Football club vows to take action after fans throw fake eyeballs at Co Derry player
A SCOTTISH football club has vowed to take action against fans who threw fake eyeballs at a Co Derry midfielder who lost sight in one eye as a child.
Dunfermline Athletic player Dean Shiels, who was born in Magherafelt, was targeted during a game against Falkirk on Tuesday.
The 32-year-old striker, who has won 14 caps for Northern Ireland, lost sight in his right eye after a childhood accident.
The incident came as two Falkirk players, Joe McKee and Kevin O'Hara, continue to serve a combined 12 game suspension for taunting Mr Shiels over the loss of his eye during a previous fixture in October.
Dunfermline manager Allan Johnston said: "You never like to hear stuff like that. It's poor.
"It's great discipline he showed. The whole team showed that. He has had a lot to deal with, but I think the whole club have."
The Scottish Professional Football League is to review match reports before deciding whether to discipline Falkirk for crowd behaviour, while officials from both clubs are due to meet today to examine CCTV footage.
In a statement, Falkirk said that it "apologises unreservedly for the abhorrent behaviour of a small number of individuals".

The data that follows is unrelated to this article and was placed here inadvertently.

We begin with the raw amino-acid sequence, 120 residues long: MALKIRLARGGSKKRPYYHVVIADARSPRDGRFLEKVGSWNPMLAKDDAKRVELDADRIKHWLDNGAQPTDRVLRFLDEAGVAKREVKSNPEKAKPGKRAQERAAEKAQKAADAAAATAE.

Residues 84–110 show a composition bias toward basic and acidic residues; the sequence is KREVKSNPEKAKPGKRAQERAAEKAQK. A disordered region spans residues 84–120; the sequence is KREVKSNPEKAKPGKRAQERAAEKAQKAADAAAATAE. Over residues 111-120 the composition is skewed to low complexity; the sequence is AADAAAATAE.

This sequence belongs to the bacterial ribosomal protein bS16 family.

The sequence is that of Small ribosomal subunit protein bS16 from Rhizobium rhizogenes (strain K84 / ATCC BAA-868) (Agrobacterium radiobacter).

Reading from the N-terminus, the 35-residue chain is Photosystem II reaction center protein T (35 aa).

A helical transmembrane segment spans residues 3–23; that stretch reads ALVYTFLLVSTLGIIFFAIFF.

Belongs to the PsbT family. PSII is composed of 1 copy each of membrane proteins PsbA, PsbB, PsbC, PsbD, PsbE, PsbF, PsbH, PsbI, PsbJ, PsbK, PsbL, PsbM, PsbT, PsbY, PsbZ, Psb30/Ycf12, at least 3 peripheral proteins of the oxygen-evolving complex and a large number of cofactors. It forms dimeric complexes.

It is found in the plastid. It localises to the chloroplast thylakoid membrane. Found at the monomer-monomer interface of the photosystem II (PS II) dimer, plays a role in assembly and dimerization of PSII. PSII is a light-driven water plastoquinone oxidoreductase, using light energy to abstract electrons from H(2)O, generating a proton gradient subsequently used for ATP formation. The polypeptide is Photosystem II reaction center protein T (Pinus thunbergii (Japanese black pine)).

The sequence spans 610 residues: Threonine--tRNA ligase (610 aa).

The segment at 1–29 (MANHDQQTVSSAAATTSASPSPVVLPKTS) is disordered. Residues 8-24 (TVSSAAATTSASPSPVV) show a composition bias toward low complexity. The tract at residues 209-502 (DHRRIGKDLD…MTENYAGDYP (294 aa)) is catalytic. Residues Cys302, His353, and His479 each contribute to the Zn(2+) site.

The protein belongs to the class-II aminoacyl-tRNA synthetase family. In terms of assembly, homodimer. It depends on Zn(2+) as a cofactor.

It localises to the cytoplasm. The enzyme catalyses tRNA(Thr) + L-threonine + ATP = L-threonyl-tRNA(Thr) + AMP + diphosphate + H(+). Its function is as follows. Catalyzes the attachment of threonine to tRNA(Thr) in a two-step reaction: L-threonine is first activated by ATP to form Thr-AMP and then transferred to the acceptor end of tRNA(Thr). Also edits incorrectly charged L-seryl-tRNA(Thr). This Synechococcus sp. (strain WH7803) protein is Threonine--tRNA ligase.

It said: "The club wholeheartedly condemns the abuse witnessed towards Dean Shiels in the strongest terms and will be working closely with Dunfermline Athletic FC to identify those responsible.
"Abuse towards anyone with a disability is simply unacceptable and the fact this took place with a sporting context with rivalries at play is no excuse.
"This needs to stop now. We will look to take action against anyone identified and will not allow this disgraceful behaviour to be repeated."
The footballer's father, Derry City manager Kenny Shiels, told the BBC that the abuse was "unfair and premeditated".
Mr Shiels had previously said that he had "immense pride" in his son, adding: "He’s had to battle against a lot throughout his career, he has been toughened by it."
At the time of the operation to remove his eye in 2006, Dean Shiels said that he didn't want people to "make too big a deal of this".
He told The Herald Scotland: "Since the accident, I have had no sight at all in the eye despite several operations when I was younger.
"At that time it was always envisaged that there might come a time when the damaged eye might have to be removed.
"In the past few months, the condition of the eye has deteriorated and it has been causing me other problems such as severe headaches."